4. And when you do have to retire her....a big chest freezer like that makes an excellent grain bin for your bulk feeds!

    1. I'm astounded that this never even occurred to me! I read your comment out loud to my husband, and now he's wondering where we can get an old freezer without the motor to be used for grain storage. Excellent idea!

      - Patrice

    2. I have an old dishwasher that I use for a grain bin. Turned it on it's back and removed the inside racks and sprayers then ran duct tape over the screen in the bottom. Also old refrigerators work fine too. They will even work for a smoke house. Lots of things we can re-purpose into useful things when they are broken...

    3. Some friends put their dead chest freezer behind the shed and over time filled it with pine needles, used coffee grounds, maybe some other compostables. The lid stays slightly ajar. Now they never have to buy fishing worms.

      Also, I've heard of removing all the tubing, motor, and wiring. Then digging a hole deeper than the unit, sinking the freezer, and securing some kind of insulating layer on top. This becomes a root cellar of sorts.

      And last, I'd found instructions to turn an upright freezer into a smoker. Wild.

      brenda from ar

  5. Good for you for fixing instead of replacing! I told some folks that we fixed our own frig instead of calling the repairman and they looked at me like I had two heads. Sometimes I wonder how some people manage to get dressed in the morning. :-)

  6. That's so awesome! We've been trying to salvage things on a smaller scale lately too, as opposed to trashing and buying new. There's a definite satisfaction in being able to do so. I was pleasantly surprised the other day when my 18 y/o daughter was utilizing unsalvageable clothing to repair others that could be. The one we're working on this week is our clothes dryer. Hubby will buy a part tomorrow and if all goes well, we'll have dry clothes and no explosion :-).


  7. I'm so jealous! My ex didn't have a clue about screwdrivers or tools in general, and I'm sure it never would have occured to him that something like that could actually be fixed. But that's all in the past now and I'm having to do all the fixing up around here by myself. Not being naturally inclined to handyman endeavors, it's a slow go. You wouldn't want to rent Don out for a month or two, would you? :-)

  8. Woohoo! Good job--very resourceful!

  9. WOW!! He did a wonderful job! May you be blessed with many more years from your newly repaired freezer. :)

  10. Can you move it into the house?
    We live in AZ so outdoor freezers are not an option. But having them inside must extend the life. My folks freezer is 25+ years. Ours is at least 12 years. Both problem free.

    Just a thought.

  11. That is a man after my own heart.

    A. McSp

  12. Yay for saving $700!!!

    Our refrigerator came with the house. I would guess it is 25+ years. It ran almost constantly until I moved it onto the porch. That single move dropped our electric bill by $30/month! (It had been located within 15 feet of the woodstove.)

    We're planning to go off-grid and I am looking into converting a chest freezer into a fridge. Pretty simple & neat idea that supposedly uses a fraction of the energy of even the most efficient modern refrigerators. Way cheaper than the cost of a fridge.

    Do you know anyone that has already done this?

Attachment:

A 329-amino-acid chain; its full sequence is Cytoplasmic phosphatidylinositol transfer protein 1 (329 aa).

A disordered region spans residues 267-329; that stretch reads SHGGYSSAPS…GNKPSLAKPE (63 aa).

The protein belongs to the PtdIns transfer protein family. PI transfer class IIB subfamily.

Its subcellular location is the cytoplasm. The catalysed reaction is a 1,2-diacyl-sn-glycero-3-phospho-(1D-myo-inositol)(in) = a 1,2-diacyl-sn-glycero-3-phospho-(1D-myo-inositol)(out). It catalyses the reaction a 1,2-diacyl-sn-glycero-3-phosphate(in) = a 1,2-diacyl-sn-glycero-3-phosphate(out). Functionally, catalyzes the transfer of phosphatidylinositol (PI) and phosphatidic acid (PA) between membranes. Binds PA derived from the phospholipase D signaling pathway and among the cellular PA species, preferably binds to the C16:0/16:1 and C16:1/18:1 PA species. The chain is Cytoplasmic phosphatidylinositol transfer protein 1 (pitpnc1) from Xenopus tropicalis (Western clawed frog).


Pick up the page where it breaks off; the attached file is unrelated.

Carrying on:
1. sorry... I should have said "Way cheaper than the cost of a PROPANE fridge."

  13. If the insulation had been moldy or rotten, styrofoam works well, either sheet or the expanding kind-the expanding kind is sticky and unpredictable, though-it goes everywhere, usually where you don't want it to. The sheet kind is easy to work with,and if need be, glued in place with silicone-don't use a petroleum based glue! It might dissolve the styrofoam.
    A fridge or freezer should last 15 or more years-20 years isn't unusual.

  14. Good job Don! We try and repair what we can around here, too. We so hate the disposable society that America has become. It is frustrating to take something to be repaired, once you find someone who actually does repairs, only to have them say, "You know it is cheaper to buy a new one". No wonder there is a problem with full dumps.
    Now you need to plan ahead and put aside $10-$20 per month in an envelope so that when the time comes to repurpose your old freezer, you will have enough or close to enough, money set aside to buy another one, whether new or used. One thing about newer appliances, they do run extremely efficiently, I just dislike all the plastic in them.

  15. Very timely article, indeed. I will be saving this on my computer to refer back to in a few years. My husband and I had been looking everywhere for a good, used chest freezer now that we have a house and basement. No luck on Craigslist or Ebay, so we watched the Sunday circulars for the best price. I had sticker shock when I found out they cost over $700 for a full size model! Found a 20 cu. ft. freezer at Sears and had to haggle a lot for them to honor the online price (and a friends and family discount), but we walked away paying $525. I hate spending that chunk of money, but it will be very worth it. Saved $240, and now the real fun begins - using it!

  16. I, too have pulled stuff apart and fixed...our dishwasher twice, the dryer, many small appliances. I update our computers when needed, because a used upgrade processor and memory are cheaper than a new computer. My parents had a 37" flat-screen TV that stopped coming on, and I pulled it from where it sat next to the trash in their garage with the thought of giving it a look over. $14 worth of capacitors, along with instructions from a seller on EBay and we now have a 37" TV with DVD player. My husband sez I'm golden. I'm really just saving money for my country homestead. I find it amazing what folks will throw out, when an hour's work and a bit of study online will frequently save buying new.